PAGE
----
20 April 2016

## My name is Andrés Aravena

Türkçe bilmiyorum 😟

I am

• Assistant Professor at Istanbul University
• Mathematical Engineer, U. of Chile
• PhD Informatics, U Rennes 1, France
• PhD Mathematical Modeling, U. of Chile
• not a Biologist
• but an Applied Mathematician who can speak “biologist language”

## I’ve worked on

• Very big and very small computers
• Servers and Networks Management
• Between 2003 and 2014 I was the chief research engineer
• on the main bioinformatic group in my country (MATHomics)
• in the top research center (Center for Mathematical Modeling)
• in the top university of my country (University of Chile)

world

## Chile

chile

Near 17 million people

Universities ranks similar to Turkish ones

Spanish colony 500 years ago (so language is Spanish)

Independent Republic 200 years ago

First Latin American country to recognize Turkish republic

OECD member, same as Turkey

Everyday life very similar to Turkey

## How can you make your country better

### The question is

with data science?

## Chilean Economy: Exports

exports

1st world producer of copper

2nd world producer of salmon

Fruits: peaches, grapes, apples, avocado

Wine: exported worldwide

Bioinformatics can improve all these industries

Official data for 2014. Banco Central de Chile

## Science for understanding biological processes

• Grape (Sultaniye):
• control seed and grape size without hormones
• Wine:
• quality control on exported wine,
• avoid secondary fermentation

## Salmon genomic projects

• effect of diet on metabolism,
• selection of stress tolerant families.
• Whole genome sequencing
• 10M dollars project,
• harder than human genome
• Chile, Canada and Norway

## Copper is heated and melt

### to separate it from other compounds

This is very expensive

## Solution: Bioleaching

### The use of bacteria to extract elements from ore

Bioleaching is much better that melting copper

• Reduced contamination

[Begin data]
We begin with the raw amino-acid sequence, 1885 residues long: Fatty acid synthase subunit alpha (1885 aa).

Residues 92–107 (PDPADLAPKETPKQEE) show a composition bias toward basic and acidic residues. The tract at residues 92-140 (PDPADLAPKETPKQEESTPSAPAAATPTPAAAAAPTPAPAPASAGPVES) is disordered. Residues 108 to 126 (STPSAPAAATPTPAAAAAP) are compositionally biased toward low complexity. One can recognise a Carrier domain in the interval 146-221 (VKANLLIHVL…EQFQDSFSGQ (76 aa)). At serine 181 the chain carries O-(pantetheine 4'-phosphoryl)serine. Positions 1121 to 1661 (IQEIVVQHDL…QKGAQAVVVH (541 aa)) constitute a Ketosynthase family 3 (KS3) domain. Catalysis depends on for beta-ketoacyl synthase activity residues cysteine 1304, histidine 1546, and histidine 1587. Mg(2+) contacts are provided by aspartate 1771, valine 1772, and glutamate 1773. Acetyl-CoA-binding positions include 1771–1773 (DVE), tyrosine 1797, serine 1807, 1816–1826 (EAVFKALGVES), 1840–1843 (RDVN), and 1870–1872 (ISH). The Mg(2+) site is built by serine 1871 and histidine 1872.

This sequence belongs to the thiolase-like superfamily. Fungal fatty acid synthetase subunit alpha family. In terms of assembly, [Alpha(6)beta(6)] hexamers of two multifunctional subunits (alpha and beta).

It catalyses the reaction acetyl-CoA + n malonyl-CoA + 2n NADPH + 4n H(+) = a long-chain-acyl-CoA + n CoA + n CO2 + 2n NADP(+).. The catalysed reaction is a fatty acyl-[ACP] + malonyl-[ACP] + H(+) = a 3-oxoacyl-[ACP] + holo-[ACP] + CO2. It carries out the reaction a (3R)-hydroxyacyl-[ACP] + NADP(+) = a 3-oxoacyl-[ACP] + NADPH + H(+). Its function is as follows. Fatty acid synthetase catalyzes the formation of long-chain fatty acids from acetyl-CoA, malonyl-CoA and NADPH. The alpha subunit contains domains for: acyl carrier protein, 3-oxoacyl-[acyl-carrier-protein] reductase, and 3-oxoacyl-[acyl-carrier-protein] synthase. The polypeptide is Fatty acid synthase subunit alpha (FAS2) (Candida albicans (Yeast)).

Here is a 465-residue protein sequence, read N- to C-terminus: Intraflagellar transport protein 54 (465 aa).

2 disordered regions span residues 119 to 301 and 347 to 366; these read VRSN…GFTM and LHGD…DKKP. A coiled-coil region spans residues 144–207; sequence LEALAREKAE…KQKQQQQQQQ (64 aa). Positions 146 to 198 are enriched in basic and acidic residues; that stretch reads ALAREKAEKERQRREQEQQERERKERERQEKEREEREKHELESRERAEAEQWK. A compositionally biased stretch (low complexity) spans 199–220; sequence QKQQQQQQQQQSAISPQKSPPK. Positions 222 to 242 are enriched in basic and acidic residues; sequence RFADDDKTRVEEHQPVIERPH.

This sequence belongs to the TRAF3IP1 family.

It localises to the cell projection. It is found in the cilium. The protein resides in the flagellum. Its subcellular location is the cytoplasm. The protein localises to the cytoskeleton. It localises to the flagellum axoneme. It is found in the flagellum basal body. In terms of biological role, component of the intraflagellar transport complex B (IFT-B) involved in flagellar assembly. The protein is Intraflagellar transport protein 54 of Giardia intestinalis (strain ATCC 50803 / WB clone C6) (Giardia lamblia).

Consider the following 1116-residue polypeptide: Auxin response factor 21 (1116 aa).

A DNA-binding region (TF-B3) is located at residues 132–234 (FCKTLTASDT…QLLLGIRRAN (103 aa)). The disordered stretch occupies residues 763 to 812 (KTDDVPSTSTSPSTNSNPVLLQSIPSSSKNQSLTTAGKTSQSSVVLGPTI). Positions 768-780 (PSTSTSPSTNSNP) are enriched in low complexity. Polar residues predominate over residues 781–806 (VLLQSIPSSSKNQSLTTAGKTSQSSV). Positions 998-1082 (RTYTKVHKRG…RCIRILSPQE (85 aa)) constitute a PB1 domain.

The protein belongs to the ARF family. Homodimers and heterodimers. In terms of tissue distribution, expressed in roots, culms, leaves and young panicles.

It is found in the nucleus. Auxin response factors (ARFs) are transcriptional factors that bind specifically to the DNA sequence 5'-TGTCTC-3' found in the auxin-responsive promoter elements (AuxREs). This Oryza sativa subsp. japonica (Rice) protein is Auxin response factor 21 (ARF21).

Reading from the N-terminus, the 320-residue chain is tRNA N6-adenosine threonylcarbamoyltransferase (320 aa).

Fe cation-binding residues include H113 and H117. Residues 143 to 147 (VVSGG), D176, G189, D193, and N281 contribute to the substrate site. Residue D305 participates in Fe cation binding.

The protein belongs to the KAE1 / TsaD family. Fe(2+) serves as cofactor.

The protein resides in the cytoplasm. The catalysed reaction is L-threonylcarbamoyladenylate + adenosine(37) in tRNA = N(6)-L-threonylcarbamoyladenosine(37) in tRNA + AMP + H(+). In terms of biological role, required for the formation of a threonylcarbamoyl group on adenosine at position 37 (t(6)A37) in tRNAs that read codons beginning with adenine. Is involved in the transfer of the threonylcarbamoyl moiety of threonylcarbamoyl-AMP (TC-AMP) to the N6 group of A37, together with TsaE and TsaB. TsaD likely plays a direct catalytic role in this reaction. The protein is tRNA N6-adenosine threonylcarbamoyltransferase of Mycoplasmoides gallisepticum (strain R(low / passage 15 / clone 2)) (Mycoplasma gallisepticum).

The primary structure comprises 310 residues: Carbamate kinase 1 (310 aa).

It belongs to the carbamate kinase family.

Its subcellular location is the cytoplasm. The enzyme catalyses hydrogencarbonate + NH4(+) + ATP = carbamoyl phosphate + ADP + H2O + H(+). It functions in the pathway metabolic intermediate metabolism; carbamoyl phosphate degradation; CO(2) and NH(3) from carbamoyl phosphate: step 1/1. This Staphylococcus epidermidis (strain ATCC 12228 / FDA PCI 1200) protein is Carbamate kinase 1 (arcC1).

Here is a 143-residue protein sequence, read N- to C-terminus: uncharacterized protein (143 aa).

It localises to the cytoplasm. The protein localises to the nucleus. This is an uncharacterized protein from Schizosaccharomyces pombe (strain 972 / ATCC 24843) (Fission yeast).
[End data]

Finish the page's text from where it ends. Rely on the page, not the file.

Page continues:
• Cheaper

The goal is to understand and improve the involved bacteria so this technology can be used extensively

Enables building new mines

It is like discovering petrol reserves for the country

## Understanding the mining bacterias

### my previous life

For 10 years I worked at MATHomics, a bioinformatic lab

• In the main chilean university
• For the biggest copper company (state owned)

Developing tools (hardware and software) to

• detect, identify and quantify these bacterias
• understand how they do their job
• try to plan how to improve them

## Bio-identification

One of the key tools we learned was how to identify microorganisms in complex samples

We used it to

• monitor copper mining bacteria
• control wine quality
• Detect parasites of salmon

We got 5 patents granted in 12 countries

## Metagenomics

### genomic of the ecosystem

Microorganism live in the most diverse environments. They are the key to:

• develop new biotechnology
• manage our natural resources
• improve our health
• understand our past

But only 5% of them can be grown in the lab

## Diversity of microorganisms

Microorganisms can live in extreme environments

• To survive there they produce proteins that can have industrial application
• We want to identify these proteins

Microorganisms are essential to human life

• 90% of the cells in your body are not “human”
• Most of them are essential to our health
• Our digestion depends on them

They are the foundation of all ecosystems

## Big data on biology

Since we cannot isolate them,

• we read all DNA from the environment
• we cluster similar sequences together
• and then we analyze them

Currently we use this approach to explore archeological data

• what did our ancestors eat?
• which diseases they had?
• What was the clima then?

## Everybody can do it

There is already a lot of data available, including